Ways to Deal with I2C Address Collisions

10. May 2018 Blog 0
Ways to Deal with I2C Address Collisions

I2C is a great interface because it only requires two wires and can talk to a huge number of different sensors, memory chips, and other components. But since its address space is limited, it is possible to end up with more than one component on the same bus with the same address. Here are three ways of dealing with that.

Software I2C

Perhaps the most obvious is to use software I2C on separate pins via a library like SoftwareWire. This works because I2C doesn’t care about the stability of the clock or its precise frequency, as long as clock and data are in sync.

The downside is that you need two additional pins on your microcontroller, plus additional wiring to that particular sensor. Also, if you’re using a library on top of I2C to talk to your sensor (like the ones Adafruit provides), it probably assumes that you want to use the default I2C port so you’d have to modify that code.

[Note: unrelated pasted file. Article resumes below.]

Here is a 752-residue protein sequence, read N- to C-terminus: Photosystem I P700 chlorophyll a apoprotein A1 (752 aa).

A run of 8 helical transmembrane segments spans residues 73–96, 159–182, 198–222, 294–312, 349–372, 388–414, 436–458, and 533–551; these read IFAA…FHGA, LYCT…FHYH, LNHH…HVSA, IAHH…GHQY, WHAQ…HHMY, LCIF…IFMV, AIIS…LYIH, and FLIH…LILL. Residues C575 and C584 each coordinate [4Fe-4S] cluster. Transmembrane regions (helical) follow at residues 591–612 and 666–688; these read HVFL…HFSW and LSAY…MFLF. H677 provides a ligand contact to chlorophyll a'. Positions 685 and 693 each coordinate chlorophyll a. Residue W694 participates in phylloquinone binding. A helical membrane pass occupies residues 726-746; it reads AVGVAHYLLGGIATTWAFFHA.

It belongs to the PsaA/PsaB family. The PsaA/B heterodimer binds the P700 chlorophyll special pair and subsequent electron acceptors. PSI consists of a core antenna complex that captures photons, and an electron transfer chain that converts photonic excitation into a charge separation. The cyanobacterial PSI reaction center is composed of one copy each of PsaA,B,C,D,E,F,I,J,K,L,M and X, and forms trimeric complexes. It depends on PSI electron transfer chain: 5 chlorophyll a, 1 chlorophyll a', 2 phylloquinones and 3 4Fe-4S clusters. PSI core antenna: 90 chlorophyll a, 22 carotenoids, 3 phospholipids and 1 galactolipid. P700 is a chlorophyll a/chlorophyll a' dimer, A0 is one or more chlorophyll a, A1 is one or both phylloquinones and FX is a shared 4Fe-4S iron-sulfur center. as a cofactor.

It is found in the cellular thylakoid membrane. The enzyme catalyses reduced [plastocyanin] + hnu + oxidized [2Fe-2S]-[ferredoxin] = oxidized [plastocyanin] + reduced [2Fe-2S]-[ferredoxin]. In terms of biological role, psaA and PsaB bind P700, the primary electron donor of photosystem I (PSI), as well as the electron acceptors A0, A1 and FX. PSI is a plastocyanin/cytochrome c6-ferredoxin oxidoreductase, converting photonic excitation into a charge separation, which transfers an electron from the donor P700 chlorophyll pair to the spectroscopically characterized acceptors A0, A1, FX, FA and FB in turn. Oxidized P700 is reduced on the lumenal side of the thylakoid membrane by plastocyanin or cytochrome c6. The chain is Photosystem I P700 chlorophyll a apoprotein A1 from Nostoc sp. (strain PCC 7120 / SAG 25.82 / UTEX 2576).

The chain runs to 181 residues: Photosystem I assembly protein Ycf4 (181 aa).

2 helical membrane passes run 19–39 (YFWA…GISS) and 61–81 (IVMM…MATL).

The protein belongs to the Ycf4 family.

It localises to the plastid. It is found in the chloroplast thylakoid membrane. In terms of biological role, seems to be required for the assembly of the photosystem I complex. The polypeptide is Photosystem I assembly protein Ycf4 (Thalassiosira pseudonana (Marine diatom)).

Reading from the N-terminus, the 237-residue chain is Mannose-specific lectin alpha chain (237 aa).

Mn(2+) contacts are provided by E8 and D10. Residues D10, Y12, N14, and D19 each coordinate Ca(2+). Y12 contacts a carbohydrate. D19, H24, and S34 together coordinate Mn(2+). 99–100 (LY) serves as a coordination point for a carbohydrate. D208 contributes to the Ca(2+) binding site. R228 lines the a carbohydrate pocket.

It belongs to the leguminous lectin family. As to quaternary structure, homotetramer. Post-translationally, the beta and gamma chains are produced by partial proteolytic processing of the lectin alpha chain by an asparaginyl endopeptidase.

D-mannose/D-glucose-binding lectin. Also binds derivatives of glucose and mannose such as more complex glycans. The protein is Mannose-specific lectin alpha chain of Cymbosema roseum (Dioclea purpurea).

Dual Analog Switch

If you want to stick with hardware I2C on the micro controller and only have one bus, you can use a switch to split it into two. The MAX4733 analog switch can be used to switch the SDA line between the devices. This is apparently one of the more common use cases, since they advertise that on the product page.

This does require switching to the correct line whenever the device in question is to be used, but any libraries would stay unmodified. This switch would have to sit right by the micro controller since it has to switch between the two buses, which might make wiring more challenging.

I2C Address Translator

The most interesting, and most specific, solution is to use the Analog Devices LTC4316 address translator to translate the address that’s transmitted to the device on the fly. This is actually quite interesting, because it has to understand the protocol to know when to flip bits and which ones. It can be configured to flip one or both of the least-significant bits. This means that all devices downstream from the translator appear under a different address to the micro controller, but nothing else needs to be done.

The upshot is that it doesn’t require any code changes other than the address you’re using to talk to the component. This translator also sits along the bus, so it doesn’t require additional wiring – the two parts of the bus are the one before and the one after the translator.

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